It is too early for these results alone to change the standard-of-care second-line treatment, which is immune checkpoint inhibition,” Cathomas added. “But the improvement in response rate shows that ramucirumab does have an impact on the disease so, in the future, angiogenesis inhibition may become part of the treatment armamentarium for urothelial cancer.”– by Mark Leiser

Reference:

Petrylak DP, et al. Abstract LBA4_PR. Presented at: European Society for Medical Oncology Congress; Sept. 8-12, 2017; Madrid.

Disclosures: Eli Lilly funded this study. Petrylak reports no relevant financial disclosures. Please see the abstract for a list of all other researchers’ relevant financial disclosures.

MADRID — The addition of ramucirumab to docetaxel conferred a small but statistically significant PFS benefit for patients with advanced or metastatic urothelial cancer whose disease progressed on platinum-based chemotherapy, according to results of a randomized phase 3 study presented at the European Society for Medical Oncology Annual Meeting.

The numerical improvement in PFS equated to less than 2 months. However, a higher objective response rate in the experimental treatment group helps demonstrate the benefit ramucirumab (Cyramza, Eli Lilly) can have for this patient population, Daniel P. Petrylak, MD, professor of medicine and urology at Yale School of Medicine and Yale Cancer Center, told HemOnc Today.

“We’re seeing a doubling of the objective response rate,” Petrylak, a HemOnc Today Editorial Board Member, said in an interview. “I think that observation — along with the PFS data — makes this clinically meaningful.”

Checkpoint inhibitors are effective for about one-quarter of patients with platinum-refractory advanced or metastatic urothelial cancer. However, treatment options are limited for patients who progress on these agents or are ineligible to receive those agents.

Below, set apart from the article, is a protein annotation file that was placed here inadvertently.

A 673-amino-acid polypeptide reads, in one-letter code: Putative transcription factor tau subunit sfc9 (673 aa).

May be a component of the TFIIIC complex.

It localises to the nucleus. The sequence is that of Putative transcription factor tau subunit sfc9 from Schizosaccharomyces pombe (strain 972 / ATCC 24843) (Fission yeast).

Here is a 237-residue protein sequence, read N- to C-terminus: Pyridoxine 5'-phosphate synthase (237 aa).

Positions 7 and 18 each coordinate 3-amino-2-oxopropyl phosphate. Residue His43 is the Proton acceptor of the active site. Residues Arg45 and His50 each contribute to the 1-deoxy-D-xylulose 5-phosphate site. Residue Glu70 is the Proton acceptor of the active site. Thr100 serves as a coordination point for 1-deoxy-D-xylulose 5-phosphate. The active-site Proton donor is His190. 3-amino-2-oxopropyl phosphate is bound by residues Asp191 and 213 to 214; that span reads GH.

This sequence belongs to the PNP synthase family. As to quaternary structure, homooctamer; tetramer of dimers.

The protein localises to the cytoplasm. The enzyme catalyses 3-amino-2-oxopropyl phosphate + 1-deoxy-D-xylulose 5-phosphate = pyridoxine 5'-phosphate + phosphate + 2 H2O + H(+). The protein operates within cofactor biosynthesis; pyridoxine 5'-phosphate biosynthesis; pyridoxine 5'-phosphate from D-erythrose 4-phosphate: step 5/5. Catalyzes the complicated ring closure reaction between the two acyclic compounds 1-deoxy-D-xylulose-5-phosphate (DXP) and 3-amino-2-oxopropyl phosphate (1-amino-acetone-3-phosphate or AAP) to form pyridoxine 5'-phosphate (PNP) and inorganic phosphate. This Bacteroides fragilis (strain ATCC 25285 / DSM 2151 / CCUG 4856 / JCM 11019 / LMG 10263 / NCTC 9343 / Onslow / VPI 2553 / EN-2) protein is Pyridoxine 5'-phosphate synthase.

A prior randomized phase 2 study showed the addition of ramucirumab — a VEGFR-2 antibody — to docetaxel nearly doubled median PFS among patients with platinum-refractory advanced or metastatic disease (5.4 months vs. 2.8 months; HR = 0.38; 95% CI, 0.23-0.64).

Petrylak and colleagues conducted the double-blind, randomized phase 3 RANGE trial to confirm those results.

The analysis included 530 patients with advanced or metastatic urothelial carcinoma during or after platinum-based chemotherapy. Eligible patients had prior treatment with no more than one checkpoint inhibitor.

Researchers randomly assigned 263 patients to docetaxel 75 mg/m2 plus ramucirumab 10 mg/kg on day one of each 21-day cycle. The other 267 patients received docetaxel plus placebo.

Treatment continued until disease progression or other discontinuation criteria. Patients underwent radiographic assessment every 6 weeks.

Investigator-assessed PFS in the intention-to-treat population, which included the first 437 patients randomly assigned to treatment, served as the primary endpoint. Secondary endpoints included OS, ORR, safety and quality of life.

Researchers reported a statistically significant improvement in median PFS among patients assigned ramucirumab (4.1 months vs. 2.8 months; HR = 0.75; 95% CI, 0.6-0.94). A blinded central analysis suggested a greater median PFS benefit for ramucirumab (4.04 months vs. 2.46 months; HR = 0.67; 95% CI, 0.53-0.84).

The PFS benefit appeared consistent across patient subgroups, Petrylak said.

Intention-to-treat analysis showed a higher ORR for the ramucirumab-docetaxel combination (24.5% vs. 14%).

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OS data are not yet mature.

“They are very eagerly awaited,” Petrylak told HemOnc Today. “Hopefully we’ll see them some time next year.”

Grade 3 or higher adverse events occurred at similar frequencies in both treatment groups. The most common was neutropenia (15% for ramucirumab-docetaxel vs. 14% for placebo-docetaxel). Researchers observed no unexpected toxicities and no differences in quality of life between treatment groups.

The results — published simultaneously in The Lancet — suggest the combination of ramucirumab and docetaxel could become a standard of care for patients with platinum-refractory advanced or metastatic urothelial cancer who progressed during treatment with checkpoint inhibitors or are not eligible to receive those agents, Petrylak said.

Although the RANGE trial is the first to show a PFS benefit compared to chemotherapy alone in patients with platinum-refractory urothelial cancer, the question remains whether that benefit is clinically relevant, according to Richard Cathomas, MD, deputy chief physician of oncology and hematology at Kantonsspital Graubunden in Switzerland.